Home Bistro, or HB as it is more popularly known, became a destination spot when it was owned by the Hearty Boys, Chicago caterers Dan Smith and Steve McDonagh. They at one time hosted a Food Network show. They called their restaurant in the Boystown section of Chicago’s Lakeview neighborhood HB, a Hearty Boys Spot.

Their executive chef, Joncarl Lachman, took a New American approach but with a Dutch emphasis. He purchased the restaurant himself in 2007. Lachman owned two restaurants when he helped judge the 2010 San Pellegrino Almost Famous Chef Competition, a contest featuring 16 chefs from eight participating culinary schools, including Le Cordon Bleu School of Culinary Arts, from which Morenz graduated.

Morenz prepared a pork tenderloin roulade stuffed with cranberries, candied walnuts and sage, served with fried mashed potato pancakes and trotter and cranberry demi glace for the competition. His dish also featured frizzled parsnips and braised red cabbage. Morenz’s entry finished second in the competition.

Lachman recruited Morenz to serve as a line cook at another restaurant he owned, Vincent, in Chicago’s Andersonville neighborhood. Shortly after, in January 2011, Lachman named Morenz sous (second) chef at Home Bistro, and Morenz became HB’s executive chef in January 2013.

Morenz explained how his New American approach applies to a white anchovy pinxto appetizer on Home Bistro’s menu. It includes a French canapé, with pickled peppers as a Spanish item. The anchovy is skewered with a cucumber base and piece of fried hallumi cheese, which is Middle Eastern.

Chef with Appetizer

Executive Chef Victor Morenz with White Anchovy Pinxto appetizer

What’s American about it? “The fact that I’m American,” Morenz said. “I’m not using any ethnic preparation of anything. I’m doing it my way, which is with French technique.” For instance, in the white anchovy pinxto, “I take a pinxto from the Basque region in Spain, but put Turkish cheese on it along with the traditional ingredients of white anchovy, pickled peppers, and tomato viaigrette on a baguette slice.”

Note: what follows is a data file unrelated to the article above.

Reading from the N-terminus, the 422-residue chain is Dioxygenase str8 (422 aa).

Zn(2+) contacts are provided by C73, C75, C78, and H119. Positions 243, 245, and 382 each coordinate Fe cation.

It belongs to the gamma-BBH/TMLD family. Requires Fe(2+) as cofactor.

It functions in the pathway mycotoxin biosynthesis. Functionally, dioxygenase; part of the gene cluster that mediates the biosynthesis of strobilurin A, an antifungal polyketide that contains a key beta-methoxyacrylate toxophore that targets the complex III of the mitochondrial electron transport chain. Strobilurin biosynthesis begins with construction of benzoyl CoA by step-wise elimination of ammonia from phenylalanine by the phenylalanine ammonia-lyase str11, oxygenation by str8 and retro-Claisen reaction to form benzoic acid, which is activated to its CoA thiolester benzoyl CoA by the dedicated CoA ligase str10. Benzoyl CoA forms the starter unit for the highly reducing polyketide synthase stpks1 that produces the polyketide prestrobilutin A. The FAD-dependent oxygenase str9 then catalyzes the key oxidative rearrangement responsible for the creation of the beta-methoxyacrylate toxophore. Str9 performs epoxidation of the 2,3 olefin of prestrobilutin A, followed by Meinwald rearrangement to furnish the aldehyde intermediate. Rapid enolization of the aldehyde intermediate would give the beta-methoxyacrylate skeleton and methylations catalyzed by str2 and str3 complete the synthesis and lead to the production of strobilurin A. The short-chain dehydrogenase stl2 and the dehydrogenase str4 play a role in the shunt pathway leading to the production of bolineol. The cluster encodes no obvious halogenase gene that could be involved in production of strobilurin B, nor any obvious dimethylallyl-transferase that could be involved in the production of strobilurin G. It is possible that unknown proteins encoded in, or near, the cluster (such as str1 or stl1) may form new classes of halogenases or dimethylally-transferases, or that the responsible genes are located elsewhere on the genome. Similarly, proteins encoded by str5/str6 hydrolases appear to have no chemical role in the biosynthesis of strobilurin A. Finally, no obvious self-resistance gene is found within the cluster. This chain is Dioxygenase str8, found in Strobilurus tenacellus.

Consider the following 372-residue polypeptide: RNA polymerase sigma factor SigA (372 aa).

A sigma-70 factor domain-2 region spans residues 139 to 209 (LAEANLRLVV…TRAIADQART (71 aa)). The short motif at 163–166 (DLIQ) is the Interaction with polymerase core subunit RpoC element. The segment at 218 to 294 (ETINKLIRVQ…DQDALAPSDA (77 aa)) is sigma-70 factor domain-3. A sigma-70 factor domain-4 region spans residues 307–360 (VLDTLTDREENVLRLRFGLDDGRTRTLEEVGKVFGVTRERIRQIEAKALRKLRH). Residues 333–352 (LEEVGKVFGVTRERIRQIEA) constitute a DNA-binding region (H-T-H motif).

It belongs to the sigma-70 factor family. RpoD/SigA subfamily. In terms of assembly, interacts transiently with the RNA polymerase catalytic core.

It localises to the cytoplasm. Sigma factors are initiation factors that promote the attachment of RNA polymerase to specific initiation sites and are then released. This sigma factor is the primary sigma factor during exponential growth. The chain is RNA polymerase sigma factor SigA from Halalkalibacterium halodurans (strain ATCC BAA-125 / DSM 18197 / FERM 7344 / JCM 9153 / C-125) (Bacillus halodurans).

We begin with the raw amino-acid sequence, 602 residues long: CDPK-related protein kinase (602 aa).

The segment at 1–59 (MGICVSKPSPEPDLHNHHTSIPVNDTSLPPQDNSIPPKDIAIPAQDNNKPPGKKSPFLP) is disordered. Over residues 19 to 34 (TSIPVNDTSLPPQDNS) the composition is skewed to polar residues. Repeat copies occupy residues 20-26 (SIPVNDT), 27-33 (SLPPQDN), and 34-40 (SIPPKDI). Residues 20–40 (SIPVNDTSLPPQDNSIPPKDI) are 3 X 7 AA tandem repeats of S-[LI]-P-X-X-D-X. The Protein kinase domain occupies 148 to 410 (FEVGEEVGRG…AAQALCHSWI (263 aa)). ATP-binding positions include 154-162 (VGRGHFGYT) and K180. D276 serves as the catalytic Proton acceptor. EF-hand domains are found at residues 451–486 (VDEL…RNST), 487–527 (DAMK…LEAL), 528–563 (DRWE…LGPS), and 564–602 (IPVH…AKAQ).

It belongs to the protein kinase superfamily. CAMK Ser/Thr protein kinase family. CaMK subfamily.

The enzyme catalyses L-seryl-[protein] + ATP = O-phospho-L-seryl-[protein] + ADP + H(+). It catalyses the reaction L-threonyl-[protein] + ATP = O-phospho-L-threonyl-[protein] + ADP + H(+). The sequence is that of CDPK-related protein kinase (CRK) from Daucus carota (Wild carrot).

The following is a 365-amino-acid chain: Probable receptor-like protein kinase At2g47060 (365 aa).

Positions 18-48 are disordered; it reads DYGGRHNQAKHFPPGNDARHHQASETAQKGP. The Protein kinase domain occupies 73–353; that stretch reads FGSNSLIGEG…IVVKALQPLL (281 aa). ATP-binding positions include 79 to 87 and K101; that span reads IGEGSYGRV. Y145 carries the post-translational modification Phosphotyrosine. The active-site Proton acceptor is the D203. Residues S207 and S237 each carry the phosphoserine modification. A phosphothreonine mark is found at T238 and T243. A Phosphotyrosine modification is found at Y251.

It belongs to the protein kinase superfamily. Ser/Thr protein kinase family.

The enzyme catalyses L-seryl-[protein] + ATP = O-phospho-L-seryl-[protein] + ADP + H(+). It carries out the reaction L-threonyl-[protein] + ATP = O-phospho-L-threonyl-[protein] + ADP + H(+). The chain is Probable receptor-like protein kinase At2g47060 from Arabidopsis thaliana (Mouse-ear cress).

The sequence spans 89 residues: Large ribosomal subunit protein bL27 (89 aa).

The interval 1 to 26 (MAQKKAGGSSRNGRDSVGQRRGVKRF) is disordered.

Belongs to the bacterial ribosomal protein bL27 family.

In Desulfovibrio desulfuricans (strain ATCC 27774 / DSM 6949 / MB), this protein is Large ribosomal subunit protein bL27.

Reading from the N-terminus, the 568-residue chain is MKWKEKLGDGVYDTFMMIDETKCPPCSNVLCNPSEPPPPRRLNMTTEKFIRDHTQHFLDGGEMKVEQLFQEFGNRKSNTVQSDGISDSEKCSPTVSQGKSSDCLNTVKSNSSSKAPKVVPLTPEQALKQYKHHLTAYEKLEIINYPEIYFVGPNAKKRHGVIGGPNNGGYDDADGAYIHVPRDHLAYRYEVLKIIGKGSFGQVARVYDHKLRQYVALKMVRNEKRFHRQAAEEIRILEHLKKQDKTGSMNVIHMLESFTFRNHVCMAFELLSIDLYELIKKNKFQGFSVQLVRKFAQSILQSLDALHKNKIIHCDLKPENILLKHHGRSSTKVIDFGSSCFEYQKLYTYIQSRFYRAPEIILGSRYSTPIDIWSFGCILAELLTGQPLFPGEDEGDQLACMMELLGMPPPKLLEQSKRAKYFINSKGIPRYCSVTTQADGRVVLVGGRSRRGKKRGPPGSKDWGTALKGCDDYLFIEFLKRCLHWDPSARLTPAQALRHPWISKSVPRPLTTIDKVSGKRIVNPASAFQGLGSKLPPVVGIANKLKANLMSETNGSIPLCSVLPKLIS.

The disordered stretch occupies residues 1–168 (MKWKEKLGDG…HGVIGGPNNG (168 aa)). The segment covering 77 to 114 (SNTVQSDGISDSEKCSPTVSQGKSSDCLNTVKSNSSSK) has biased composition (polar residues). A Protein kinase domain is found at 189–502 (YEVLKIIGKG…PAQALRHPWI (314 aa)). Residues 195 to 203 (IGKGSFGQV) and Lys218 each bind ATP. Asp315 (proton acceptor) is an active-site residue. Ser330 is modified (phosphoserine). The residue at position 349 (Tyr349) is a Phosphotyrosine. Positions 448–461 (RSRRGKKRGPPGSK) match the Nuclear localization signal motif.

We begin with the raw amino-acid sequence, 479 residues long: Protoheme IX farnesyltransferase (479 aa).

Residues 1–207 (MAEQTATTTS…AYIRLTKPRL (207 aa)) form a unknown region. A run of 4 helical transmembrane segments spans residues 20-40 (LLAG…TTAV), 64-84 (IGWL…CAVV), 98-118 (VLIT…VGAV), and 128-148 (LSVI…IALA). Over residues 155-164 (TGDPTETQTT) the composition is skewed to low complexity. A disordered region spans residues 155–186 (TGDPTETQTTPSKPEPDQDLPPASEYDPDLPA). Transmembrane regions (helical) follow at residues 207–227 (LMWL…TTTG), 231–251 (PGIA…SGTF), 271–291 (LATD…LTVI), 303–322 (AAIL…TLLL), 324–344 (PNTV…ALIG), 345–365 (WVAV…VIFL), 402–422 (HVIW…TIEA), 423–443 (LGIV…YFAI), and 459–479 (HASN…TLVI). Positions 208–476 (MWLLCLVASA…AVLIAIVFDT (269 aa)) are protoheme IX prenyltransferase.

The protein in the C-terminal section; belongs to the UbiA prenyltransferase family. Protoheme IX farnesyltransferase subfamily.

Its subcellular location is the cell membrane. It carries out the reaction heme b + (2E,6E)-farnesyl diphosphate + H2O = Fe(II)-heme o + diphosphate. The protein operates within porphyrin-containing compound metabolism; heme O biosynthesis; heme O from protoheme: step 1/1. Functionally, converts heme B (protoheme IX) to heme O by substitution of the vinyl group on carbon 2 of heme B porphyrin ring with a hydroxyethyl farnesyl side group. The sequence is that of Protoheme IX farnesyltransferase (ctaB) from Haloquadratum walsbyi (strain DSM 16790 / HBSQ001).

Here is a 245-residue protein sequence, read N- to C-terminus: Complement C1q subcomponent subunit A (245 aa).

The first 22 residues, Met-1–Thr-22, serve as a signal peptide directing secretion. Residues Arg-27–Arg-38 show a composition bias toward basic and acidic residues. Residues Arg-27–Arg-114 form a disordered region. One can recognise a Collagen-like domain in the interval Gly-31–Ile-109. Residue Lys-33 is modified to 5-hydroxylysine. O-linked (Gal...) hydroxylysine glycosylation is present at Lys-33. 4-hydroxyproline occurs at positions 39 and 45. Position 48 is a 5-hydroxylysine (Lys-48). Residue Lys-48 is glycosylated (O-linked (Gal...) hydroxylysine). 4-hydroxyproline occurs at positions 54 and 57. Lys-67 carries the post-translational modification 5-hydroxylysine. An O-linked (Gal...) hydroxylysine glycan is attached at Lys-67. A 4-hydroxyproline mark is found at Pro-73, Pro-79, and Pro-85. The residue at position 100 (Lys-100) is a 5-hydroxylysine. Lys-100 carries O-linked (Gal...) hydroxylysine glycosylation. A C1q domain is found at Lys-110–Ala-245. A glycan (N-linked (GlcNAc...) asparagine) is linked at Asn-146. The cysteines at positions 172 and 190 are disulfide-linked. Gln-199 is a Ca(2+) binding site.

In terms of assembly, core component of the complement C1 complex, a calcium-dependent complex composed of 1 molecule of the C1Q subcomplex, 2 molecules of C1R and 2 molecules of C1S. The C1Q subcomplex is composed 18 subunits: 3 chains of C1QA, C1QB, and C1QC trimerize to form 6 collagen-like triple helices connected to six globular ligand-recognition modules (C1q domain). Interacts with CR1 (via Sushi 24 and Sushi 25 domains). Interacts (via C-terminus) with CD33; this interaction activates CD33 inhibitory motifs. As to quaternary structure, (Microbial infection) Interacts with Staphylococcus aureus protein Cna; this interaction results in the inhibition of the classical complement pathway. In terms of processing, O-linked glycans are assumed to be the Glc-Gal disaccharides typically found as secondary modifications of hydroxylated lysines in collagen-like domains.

“It’s a melting pot of cuisine with familiar foods,” Emily Gilbert said of HB ‘s menu. They wouldn’t be mixed together in an ethnic approach. Wikipedia defines New American cuisine as a trend originating in the United States in the 1980s.

“New American cuisine is generally a type of fusion cuisine that assimilates flavors from the melting pot traditional American cooking techniques mixed with foreign … components,” Wikipedia said.

“New American cuisine makes innovative use of seasoning and sauces. Originally based on French Nouvelle and United States cuisine, New American has since progressed to include elements of Asian, Latin American, Mediterranean and other cuisines.”

Morenz and Gilbert plan basic aesthetic changes in the building, which features classic Chicago architecture. The structure has been owned by the Weinberger family — now David Weinberger — since the 1920s. It has about 1,800 square feet, including the kitchen, and a seating capacity of 40.

There are no expansion options at HB and restaurants in Chicago can’t have liquor licenses unless they have more than one restroom. With one restroom they can opt for a bring-your-own-bottle approach and charge a corkage fee. Home Bistro has no such fee, which makes BYOB a popular option exercised by virtually all of its customers.

Executive Chef Victor Morenz, left, and Sous Chef Corey Bowers

Executive Chef Victor Morenz, left, and Sous Chef Corey Bowers

Morenz and Gilbert, who is a program assistant in gender and sexuality studies at Northwestern University, describe HB’s atmosphere as rustic, cozy, intimate, romantic and candle-lit. Morenz said HB, which has a 4.4 rating from Yelp, is a neighborhood restaurant with a lot of destination diners.

Morenz said he started cooking for fun in high school. He sought to master chicken marsala, preparing it for his family. He said running a restaurant in Chicago is a tough business., involving long hours and a lot of hard work. “But it’s easily the most satisfying work I’ve ever had,” Morenz said. “There is instant gratification every day because you get to see people really appreciating what you spent all day working on.”

HB’s staff includes Corey Bowers as sous (second) chef, who attended culinary school with Morenz, and David Devore as front-of-the-house manager, who has worked at HB since it was affiliated with the Hearty Boys. An artist who also was with the Hearty Boys, Matthew Lew, is creating some pieces for the restaurant that feature Morenz and Gilbert’s dog, Elvis.

Front-of-the-House Manager David Devore, left, and  Executive Chef Victor Morenz

Front-of-the-House Manager David Devore, left, and Executive Chef Victor Morenz

Home Bistro is open from 5:30 to 10 p.m. Tuesday through Thursday, from 5 to 10:30 Friday through Saturday, for brunch from 11 a.m. to 2 p.m. Sunday, and dinner Sunday from 5 to 9 o’clock.

The restaurant is available to be rented out for private events on Mondays. Groups also can rent out the dining room, with a family-style option offered for $40 (plus tax and tip) for a four-course meal.

The restaurant is located at 3404 N. Halsted St., about a mile from Wrigley Field. The phone number is (773) 661-0299.